22 Now Eli was very old, and heard all that his sons did unto all Israel; and how they lay with the women that assembled at the door of the tabernacle of the congregation. (1Sa 2:22 KJV)
Eli’s failings are well-known, but perhaps little understood. If we grasp the significance of what is written in this passage, perhaps we would not be so foolish when it comes to sexual abuse in our churches.
Eli is the high priest of Israel. He is old now, and the leadership is about to pass to his sons, Hophni and Phinehas. But they are excessively wicked. In fact, they are so wicked that the Bible says that the Lord would delight in their destruction (2:25).
The heart of their wickedness is given in the verse I printed above. They “lay with the women that assembled at the door.”
That translation, unfortunately, doesn’t quite capture the horror of what took place. First of all, the tabernacle of meeting was the tabernacle that Moses and Bezalel built in the wilderness, where God met with his people, and the Ark of the Covenant resided. It was the place of sacrifice and blessing, a house of prayer, where God met with is people, his flock, his children.
The “women that assembled” is an interesting phrase. The word used is the feminine plural participle of “tsava’” , which means to wage war. If we would translate that word literally, it would be “women warriors”. The word also indicates organization or structure, which is why the KJV translated it “assembled”; but it misses the idea of warring which is inherent in the verb.
At any rate, this practice, whatever it was, is lost to history. But what we do know from scripture is that there were a group of women who were serving in an orderly and organized fashion in the worship of the tabernacle, and that they were called the “women warriors”. They were the “warrior women” of Shiloh, gathered like an army to serve the Lord in the tabernacle.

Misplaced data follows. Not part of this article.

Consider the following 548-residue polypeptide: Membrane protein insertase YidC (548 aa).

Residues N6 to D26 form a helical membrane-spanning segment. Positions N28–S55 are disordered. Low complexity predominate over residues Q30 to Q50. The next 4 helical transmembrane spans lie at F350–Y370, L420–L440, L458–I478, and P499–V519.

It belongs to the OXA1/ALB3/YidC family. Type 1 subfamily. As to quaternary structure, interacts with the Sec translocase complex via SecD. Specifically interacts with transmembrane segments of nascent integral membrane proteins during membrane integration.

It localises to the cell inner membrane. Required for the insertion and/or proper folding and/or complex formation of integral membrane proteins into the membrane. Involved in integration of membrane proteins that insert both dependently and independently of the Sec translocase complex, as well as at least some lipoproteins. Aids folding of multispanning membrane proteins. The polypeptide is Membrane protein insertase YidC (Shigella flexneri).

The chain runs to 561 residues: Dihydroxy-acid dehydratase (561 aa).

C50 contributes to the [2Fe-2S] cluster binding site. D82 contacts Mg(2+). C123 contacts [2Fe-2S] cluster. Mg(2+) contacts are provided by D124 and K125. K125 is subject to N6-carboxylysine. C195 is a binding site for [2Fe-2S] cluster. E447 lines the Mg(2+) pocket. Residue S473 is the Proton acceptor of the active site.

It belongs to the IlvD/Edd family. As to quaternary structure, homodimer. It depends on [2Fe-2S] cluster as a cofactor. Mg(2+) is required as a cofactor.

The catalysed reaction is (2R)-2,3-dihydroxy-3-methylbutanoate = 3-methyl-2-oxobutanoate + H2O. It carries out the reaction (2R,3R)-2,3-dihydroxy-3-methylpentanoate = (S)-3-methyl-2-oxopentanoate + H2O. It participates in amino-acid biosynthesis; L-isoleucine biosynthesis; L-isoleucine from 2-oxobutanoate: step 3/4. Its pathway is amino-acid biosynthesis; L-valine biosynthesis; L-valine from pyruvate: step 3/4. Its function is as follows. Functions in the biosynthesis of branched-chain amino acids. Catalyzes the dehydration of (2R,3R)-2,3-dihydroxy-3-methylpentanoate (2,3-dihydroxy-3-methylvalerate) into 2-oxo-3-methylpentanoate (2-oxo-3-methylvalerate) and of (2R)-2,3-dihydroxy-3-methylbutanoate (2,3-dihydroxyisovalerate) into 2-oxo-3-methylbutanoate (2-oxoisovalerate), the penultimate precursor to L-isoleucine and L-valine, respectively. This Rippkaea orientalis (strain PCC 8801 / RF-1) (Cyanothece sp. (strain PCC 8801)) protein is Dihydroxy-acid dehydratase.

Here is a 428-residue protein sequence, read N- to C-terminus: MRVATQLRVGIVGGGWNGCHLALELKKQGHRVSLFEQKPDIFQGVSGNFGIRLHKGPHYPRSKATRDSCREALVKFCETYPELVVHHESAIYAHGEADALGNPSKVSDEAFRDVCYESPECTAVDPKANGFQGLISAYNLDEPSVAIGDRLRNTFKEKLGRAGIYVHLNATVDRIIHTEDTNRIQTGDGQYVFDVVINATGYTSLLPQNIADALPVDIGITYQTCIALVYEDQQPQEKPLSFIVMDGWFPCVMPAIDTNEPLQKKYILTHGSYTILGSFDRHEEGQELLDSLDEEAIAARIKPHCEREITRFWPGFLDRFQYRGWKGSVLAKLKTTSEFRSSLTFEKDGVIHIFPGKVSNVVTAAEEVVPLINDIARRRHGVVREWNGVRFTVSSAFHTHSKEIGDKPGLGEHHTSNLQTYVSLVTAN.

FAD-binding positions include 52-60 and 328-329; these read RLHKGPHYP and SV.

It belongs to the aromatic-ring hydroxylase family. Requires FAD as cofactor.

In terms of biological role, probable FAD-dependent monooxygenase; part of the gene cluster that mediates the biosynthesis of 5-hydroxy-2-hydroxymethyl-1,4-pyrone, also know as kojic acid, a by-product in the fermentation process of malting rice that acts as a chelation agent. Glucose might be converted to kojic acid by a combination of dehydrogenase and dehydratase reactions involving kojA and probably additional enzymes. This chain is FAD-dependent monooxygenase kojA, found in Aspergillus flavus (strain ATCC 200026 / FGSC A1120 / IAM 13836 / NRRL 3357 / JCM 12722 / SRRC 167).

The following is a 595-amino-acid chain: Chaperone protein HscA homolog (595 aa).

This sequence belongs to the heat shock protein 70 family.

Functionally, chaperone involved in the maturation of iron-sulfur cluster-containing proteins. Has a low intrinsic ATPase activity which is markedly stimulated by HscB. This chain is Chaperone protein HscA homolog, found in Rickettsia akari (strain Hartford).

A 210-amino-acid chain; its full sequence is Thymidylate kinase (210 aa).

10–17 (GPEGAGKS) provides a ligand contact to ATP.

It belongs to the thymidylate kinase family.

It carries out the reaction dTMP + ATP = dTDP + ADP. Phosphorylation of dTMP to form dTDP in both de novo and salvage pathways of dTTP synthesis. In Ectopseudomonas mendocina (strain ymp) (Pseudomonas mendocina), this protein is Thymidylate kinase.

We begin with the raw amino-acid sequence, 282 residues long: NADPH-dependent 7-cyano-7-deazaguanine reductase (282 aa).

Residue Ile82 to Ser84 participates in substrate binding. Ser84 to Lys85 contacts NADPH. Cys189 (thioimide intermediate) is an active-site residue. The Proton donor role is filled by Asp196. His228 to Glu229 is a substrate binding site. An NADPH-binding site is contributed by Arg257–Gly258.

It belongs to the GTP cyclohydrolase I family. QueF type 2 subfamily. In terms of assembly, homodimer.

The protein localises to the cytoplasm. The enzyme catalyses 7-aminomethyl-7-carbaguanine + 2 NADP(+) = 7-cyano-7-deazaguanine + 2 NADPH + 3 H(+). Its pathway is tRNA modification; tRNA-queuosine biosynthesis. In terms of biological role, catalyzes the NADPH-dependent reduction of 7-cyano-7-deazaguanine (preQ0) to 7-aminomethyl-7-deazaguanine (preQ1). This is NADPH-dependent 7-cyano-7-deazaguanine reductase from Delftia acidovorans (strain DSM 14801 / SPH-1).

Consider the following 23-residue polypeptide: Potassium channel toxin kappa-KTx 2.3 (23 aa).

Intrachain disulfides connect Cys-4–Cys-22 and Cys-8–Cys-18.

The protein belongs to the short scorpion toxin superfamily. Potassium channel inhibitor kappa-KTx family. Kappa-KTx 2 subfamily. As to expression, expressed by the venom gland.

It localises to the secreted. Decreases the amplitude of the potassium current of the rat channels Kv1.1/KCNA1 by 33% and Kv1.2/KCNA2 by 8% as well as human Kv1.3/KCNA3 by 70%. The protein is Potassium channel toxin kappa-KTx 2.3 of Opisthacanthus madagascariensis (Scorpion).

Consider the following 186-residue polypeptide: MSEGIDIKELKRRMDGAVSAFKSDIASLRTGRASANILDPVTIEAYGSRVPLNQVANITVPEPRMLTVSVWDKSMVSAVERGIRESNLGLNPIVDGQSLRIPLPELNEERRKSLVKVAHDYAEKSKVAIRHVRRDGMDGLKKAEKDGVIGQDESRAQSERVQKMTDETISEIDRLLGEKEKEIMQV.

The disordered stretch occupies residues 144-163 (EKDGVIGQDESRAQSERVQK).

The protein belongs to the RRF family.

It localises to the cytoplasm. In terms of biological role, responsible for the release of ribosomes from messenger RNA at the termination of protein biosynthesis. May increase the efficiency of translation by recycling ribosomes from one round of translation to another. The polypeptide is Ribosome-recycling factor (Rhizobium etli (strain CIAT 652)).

The same phrase is used in the law to describe a group of ministering women who donated the materials to make the laver of the tabernacle:
He made the basin of bronze and its stand of bronze, from the mirrors of the ministering women who ministered in the entrance of the tent of meeting. (Exo 38:8 ESV)
This was an official ministry of the women of the congregation of Israel. Perhaps they were descendants of Levi, since only Levites could serve the tabernacle.
Whoever they were, they were part of the important ministry of the service of God in the tabernacle of the Most High.
And Hophni and Phineas were molesting them.
The problem with Eli was not that he failed to rebuke them. He rebuked them strong enough. The problem was that he didn’t remove them from office and turn them over to be executed by the state.
Perhaps they were “sorry”. Abusers know all the right words to say. Perhaps it would have “damaged Eli’s reputation and ministry”. The Bible doesn’t give any excuses or reasons. It simply says that Eli didn’t stop them, because he honored his sons more than he honored God (2:30).
Eventually God hardened the hearts of the sons because he “would kill them”. This word “would” doesn’t have the same punch as it does in the Hebrew. What the text says is that God would take pleasure in killing them!